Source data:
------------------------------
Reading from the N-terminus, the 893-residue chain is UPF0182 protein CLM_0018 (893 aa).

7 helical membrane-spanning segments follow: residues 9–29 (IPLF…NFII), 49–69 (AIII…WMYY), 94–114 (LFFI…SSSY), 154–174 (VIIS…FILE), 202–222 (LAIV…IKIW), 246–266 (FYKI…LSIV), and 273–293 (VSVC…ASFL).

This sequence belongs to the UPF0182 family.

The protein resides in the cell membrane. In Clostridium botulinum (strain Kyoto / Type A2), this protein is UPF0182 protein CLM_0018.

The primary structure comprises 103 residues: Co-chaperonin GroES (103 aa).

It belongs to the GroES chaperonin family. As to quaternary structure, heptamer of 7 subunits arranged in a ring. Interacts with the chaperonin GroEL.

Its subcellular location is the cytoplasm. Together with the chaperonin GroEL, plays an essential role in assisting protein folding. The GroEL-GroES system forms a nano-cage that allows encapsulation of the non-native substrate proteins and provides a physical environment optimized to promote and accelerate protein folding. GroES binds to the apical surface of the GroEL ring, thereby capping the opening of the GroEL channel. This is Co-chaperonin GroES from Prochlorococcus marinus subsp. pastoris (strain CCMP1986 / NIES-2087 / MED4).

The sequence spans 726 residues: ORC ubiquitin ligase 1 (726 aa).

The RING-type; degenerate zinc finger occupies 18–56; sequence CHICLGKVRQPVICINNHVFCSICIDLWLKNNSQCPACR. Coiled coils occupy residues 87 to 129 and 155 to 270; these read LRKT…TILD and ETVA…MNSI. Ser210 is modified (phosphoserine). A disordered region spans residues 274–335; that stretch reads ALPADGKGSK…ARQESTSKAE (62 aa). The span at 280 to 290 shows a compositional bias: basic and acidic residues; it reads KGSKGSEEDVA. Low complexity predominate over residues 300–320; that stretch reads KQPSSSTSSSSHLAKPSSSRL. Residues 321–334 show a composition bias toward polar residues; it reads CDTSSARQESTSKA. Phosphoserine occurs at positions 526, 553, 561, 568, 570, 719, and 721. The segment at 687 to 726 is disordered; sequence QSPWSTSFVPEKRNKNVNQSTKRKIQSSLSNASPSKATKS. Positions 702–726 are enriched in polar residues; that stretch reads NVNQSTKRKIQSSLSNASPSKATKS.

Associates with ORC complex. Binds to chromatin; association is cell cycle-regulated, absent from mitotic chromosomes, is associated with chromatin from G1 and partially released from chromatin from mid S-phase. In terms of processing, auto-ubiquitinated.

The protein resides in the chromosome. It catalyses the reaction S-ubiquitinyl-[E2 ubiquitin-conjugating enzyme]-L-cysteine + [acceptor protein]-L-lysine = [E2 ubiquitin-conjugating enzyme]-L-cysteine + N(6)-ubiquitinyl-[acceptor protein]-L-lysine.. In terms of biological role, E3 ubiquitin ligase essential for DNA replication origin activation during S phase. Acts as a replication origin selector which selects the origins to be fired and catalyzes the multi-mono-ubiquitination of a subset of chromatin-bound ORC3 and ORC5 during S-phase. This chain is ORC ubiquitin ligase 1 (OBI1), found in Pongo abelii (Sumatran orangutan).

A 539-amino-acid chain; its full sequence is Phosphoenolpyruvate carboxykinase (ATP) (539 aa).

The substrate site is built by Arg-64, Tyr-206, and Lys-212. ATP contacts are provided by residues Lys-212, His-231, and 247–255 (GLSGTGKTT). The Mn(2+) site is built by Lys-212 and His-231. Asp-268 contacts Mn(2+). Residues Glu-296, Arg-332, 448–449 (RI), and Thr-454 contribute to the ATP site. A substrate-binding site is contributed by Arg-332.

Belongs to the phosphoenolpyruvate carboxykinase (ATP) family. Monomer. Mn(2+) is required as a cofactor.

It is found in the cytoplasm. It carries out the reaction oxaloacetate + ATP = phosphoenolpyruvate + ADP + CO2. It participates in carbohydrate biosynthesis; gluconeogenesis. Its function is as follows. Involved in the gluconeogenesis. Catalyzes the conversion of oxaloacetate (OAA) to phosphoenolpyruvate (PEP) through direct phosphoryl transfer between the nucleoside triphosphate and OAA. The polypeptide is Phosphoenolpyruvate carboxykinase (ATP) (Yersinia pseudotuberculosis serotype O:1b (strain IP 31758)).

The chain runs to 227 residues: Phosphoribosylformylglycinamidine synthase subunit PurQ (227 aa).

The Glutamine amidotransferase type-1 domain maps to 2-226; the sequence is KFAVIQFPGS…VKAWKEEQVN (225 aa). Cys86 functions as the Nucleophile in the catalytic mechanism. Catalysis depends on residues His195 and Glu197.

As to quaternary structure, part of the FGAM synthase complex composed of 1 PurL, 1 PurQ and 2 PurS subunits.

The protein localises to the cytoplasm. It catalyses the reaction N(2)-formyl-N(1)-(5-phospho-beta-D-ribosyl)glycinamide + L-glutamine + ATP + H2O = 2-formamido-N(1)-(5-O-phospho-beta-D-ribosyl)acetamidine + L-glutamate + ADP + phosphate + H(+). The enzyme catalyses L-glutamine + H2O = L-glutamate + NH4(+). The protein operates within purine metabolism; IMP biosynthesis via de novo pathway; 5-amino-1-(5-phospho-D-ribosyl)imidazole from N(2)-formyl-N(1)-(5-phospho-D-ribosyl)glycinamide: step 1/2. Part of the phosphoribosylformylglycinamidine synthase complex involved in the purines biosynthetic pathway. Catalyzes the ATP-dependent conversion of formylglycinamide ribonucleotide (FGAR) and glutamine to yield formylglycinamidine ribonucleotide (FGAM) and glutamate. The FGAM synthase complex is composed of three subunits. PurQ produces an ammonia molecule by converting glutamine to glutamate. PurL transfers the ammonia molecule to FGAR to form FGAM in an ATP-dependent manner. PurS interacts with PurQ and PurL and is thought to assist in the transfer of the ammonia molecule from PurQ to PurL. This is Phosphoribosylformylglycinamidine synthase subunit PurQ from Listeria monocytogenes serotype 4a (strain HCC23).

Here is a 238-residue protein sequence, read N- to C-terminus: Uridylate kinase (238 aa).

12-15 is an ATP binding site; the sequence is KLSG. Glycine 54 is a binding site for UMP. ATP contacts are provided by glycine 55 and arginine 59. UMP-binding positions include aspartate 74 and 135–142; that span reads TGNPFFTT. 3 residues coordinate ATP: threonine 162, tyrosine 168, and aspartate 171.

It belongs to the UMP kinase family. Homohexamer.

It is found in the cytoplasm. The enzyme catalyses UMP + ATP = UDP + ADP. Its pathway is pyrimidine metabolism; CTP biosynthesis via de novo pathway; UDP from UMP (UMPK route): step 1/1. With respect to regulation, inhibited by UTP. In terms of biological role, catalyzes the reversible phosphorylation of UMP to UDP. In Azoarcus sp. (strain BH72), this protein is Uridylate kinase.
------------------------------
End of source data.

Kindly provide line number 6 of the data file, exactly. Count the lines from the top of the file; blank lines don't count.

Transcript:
It belongs to the GroES chaperonin family. As to quaternary structure, heptamer of 7 subunits arranged in a ring. Interacts with the chaperonin GroEL.